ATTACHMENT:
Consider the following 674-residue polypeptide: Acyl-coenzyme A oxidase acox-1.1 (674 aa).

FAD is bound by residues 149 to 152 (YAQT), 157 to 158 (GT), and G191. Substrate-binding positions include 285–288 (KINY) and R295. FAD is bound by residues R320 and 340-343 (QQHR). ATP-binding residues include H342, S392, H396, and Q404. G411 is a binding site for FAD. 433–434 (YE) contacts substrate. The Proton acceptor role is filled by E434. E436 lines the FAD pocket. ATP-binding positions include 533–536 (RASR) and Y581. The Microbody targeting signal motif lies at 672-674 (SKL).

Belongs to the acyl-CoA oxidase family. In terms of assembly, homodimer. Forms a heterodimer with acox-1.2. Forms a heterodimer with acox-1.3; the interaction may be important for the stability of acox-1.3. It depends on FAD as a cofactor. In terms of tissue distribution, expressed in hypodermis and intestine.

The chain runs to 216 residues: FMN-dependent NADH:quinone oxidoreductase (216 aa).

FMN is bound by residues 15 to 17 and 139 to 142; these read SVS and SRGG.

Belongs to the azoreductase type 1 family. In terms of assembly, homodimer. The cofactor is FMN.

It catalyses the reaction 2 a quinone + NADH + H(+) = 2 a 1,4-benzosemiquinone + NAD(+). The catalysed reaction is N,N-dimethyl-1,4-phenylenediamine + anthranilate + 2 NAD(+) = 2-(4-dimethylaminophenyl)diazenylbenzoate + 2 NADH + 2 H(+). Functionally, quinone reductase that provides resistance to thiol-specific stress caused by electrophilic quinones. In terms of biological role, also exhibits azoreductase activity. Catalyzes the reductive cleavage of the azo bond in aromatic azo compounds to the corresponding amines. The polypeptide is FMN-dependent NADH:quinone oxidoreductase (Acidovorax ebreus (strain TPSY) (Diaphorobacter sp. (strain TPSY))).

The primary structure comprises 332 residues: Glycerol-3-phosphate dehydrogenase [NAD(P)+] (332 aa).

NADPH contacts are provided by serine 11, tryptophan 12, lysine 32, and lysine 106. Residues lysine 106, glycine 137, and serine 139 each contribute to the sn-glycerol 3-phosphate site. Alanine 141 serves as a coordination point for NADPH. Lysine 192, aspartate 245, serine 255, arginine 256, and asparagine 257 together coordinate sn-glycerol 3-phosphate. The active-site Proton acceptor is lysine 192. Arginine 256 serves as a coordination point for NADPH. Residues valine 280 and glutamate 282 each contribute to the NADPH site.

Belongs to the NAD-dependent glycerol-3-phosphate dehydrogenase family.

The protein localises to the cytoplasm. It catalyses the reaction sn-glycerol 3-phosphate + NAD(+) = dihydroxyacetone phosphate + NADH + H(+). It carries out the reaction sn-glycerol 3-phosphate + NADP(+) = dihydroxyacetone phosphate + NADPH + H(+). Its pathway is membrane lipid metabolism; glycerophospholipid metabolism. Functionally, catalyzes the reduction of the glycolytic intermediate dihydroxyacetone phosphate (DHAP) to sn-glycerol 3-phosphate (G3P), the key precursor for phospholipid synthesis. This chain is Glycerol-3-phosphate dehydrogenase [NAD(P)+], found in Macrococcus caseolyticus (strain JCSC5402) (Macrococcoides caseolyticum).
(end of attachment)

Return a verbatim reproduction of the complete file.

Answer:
Consider the following 674-residue polypeptide: Acyl-coenzyme A oxidase acox-1.1 (674 aa).

FAD is bound by residues 149 to 152 (YAQT), 157 to 158 (GT), and G191. Substrate-binding positions include 285–288 (KINY) and R295. FAD is bound by residues R320 and 340-343 (QQHR). ATP-binding residues include H342, S392, H396, and Q404. G411 is a binding site for FAD. 433–434 (YE) contacts substrate. The Proton acceptor role is filled by E434. E436 lines the FAD pocket. ATP-binding positions include 533–536 (RASR) and Y581. The Microbody targeting signal motif lies at 672-674 (SKL).

Belongs to the acyl-CoA oxidase family. In terms of assembly, homodimer. Forms a heterodimer with acox-1.2. Forms a heterodimer with acox-1.3; the interaction may be important for the stability of acox-1.3. It depends on FAD as a cofactor. In terms of tissue distribution, expressed in hypodermis and intestine.

The chain runs to 216 residues: FMN-dependent NADH:quinone oxidoreductase (216 aa).

FMN is bound by residues 15 to 17 and 139 to 142; these read SVS and SRGG.

Belongs to the azoreductase type 1 family. In terms of assembly, homodimer. The cofactor is FMN.

It catalyses the reaction 2 a quinone + NADH + H(+) = 2 a 1,4-benzosemiquinone + NAD(+). The catalysed reaction is N,N-dimethyl-1,4-phenylenediamine + anthranilate + 2 NAD(+) = 2-(4-dimethylaminophenyl)diazenylbenzoate + 2 NADH + 2 H(+). Functionally, quinone reductase that provides resistance to thiol-specific stress caused by electrophilic quinones. In terms of biological role, also exhibits azoreductase activity. Catalyzes the reductive cleavage of the azo bond in aromatic azo compounds to the corresponding amines. The polypeptide is FMN-dependent NADH:quinone oxidoreductase (Acidovorax ebreus (strain TPSY) (Diaphorobacter sp. (strain TPSY))).

The primary structure comprises 332 residues: Glycerol-3-phosphate dehydrogenase [NAD(P)+] (332 aa).

NADPH contacts are provided by serine 11, tryptophan 12, lysine 32, and lysine 106. Residues lysine 106, glycine 137, and serine 139 each contribute to the sn-glycerol 3-phosphate site. Alanine 141 serves as a coordination point for NADPH. Lysine 192, aspartate 245, serine 255, arginine 256, and asparagine 257 together coordinate sn-glycerol 3-phosphate. The active-site Proton acceptor is lysine 192. Arginine 256 serves as a coordination point for NADPH. Residues valine 280 and glutamate 282 each contribute to the NADPH site.

Belongs to the NAD-dependent glycerol-3-phosphate dehydrogenase family.

The protein localises to the cytoplasm. It catalyses the reaction sn-glycerol 3-phosphate + NAD(+) = dihydroxyacetone phosphate + NADH + H(+). It carries out the reaction sn-glycerol 3-phosphate + NADP(+) = dihydroxyacetone phosphate + NADPH + H(+). Its pathway is membrane lipid metabolism; glycerophospholipid metabolism. Functionally, catalyzes the reduction of the glycolytic intermediate dihydroxyacetone phosphate (DHAP) to sn-glycerol 3-phosphate (G3P), the key precursor for phospholipid synthesis. This chain is Glycerol-3-phosphate dehydrogenase [NAD(P)+], found in Macrococcus caseolyticus (strain JCSC5402) (Macrococcoides caseolyticum).